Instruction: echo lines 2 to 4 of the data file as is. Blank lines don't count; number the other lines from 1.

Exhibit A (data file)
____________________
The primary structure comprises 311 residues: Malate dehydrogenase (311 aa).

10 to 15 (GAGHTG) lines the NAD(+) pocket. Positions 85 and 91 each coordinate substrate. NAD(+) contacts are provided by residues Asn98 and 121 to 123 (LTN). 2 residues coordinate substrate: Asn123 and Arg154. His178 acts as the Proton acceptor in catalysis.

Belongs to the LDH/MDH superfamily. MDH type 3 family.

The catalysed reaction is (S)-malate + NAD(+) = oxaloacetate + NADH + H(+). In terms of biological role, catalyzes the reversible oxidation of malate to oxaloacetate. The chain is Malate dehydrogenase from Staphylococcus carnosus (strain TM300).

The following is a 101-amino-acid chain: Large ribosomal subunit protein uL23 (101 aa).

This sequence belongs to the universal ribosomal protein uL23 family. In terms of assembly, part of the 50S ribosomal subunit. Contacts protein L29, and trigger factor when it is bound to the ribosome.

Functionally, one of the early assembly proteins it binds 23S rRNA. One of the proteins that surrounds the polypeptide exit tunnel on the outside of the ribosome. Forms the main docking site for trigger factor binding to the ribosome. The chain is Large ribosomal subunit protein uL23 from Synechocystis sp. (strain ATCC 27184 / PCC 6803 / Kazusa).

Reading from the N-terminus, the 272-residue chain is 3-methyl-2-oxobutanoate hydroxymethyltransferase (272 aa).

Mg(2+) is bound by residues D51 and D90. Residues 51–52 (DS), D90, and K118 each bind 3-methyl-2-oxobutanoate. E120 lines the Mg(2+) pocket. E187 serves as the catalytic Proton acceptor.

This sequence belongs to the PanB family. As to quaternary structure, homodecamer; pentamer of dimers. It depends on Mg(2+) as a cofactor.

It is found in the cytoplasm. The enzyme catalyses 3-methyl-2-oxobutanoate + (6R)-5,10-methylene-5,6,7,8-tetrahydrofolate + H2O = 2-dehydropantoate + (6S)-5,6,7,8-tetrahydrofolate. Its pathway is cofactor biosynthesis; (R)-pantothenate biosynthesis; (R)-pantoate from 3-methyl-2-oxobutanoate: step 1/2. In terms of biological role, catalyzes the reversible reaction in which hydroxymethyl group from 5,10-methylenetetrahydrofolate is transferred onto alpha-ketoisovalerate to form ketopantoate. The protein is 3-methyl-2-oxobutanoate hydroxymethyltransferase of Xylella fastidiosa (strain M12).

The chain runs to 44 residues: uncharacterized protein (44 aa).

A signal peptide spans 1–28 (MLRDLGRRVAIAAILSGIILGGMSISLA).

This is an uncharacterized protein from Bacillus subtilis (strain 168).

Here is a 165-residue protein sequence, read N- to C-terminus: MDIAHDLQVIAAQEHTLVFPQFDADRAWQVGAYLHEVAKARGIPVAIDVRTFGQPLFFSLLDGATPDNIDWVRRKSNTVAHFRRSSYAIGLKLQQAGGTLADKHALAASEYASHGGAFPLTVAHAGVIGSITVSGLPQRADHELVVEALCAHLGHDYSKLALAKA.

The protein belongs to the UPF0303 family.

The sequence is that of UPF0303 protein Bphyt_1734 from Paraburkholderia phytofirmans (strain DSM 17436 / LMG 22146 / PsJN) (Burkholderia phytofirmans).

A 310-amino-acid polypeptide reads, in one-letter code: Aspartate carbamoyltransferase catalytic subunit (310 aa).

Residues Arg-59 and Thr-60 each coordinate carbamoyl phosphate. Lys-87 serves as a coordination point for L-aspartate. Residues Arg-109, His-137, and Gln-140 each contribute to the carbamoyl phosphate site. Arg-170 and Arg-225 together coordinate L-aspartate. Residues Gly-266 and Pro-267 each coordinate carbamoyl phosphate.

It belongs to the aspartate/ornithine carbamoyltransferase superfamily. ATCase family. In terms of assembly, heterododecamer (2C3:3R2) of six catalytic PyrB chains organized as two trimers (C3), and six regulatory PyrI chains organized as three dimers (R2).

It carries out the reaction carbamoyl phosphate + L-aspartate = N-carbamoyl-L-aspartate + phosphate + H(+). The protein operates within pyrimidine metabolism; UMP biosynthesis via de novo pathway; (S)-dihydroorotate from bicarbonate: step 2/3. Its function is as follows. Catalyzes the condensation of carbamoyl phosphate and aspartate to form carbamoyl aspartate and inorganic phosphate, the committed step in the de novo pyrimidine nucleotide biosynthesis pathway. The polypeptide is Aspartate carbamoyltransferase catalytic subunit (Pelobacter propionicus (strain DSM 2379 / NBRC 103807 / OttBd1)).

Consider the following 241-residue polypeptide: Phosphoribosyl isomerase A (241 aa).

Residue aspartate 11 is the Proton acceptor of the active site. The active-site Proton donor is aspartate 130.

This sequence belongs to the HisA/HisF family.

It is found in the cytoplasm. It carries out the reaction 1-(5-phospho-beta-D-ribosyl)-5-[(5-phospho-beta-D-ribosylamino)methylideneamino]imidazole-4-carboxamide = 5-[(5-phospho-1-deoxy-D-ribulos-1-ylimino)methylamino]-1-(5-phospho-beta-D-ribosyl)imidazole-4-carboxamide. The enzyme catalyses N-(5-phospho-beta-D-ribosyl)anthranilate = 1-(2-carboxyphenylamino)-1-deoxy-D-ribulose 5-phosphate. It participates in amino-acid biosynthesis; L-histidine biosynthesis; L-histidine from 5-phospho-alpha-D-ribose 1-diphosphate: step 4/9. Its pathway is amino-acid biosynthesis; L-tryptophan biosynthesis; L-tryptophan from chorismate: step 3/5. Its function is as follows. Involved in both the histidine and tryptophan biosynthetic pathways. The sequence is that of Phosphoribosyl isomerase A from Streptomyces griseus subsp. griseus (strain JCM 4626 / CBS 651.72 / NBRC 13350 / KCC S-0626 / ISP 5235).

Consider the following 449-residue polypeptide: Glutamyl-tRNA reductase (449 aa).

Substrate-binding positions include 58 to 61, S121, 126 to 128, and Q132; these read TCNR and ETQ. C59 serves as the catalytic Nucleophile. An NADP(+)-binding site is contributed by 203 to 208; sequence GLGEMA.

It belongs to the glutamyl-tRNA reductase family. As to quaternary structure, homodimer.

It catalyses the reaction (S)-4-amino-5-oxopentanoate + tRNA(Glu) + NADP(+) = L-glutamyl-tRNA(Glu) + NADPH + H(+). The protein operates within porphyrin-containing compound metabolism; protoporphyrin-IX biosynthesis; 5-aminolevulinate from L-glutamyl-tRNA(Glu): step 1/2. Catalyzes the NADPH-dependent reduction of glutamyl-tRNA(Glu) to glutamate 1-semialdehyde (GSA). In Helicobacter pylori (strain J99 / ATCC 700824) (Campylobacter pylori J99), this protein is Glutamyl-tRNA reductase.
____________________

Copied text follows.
10 to 15 (GAGHTG) lines the NAD(+) pocket. Positions 85 and 91 each coordinate substrate. NAD(+) contacts are provided by residues Asn98 and 121 to 123 (LTN). 2 residues coordinate substrate: Asn123 and Arg154. His178 acts as the Proton acceptor in catalysis.

Belongs to the LDH/MDH superfamily. MDH type 3 family.

The catalysed reaction is (S)-malate + NAD(+) = oxaloacetate + NADH + H(+). In terms of biological role, catalyzes the reversible oxidation of malate to oxaloacetate. The chain is Malate dehydrogenase from Staphylococcus carnosus (strain TM300).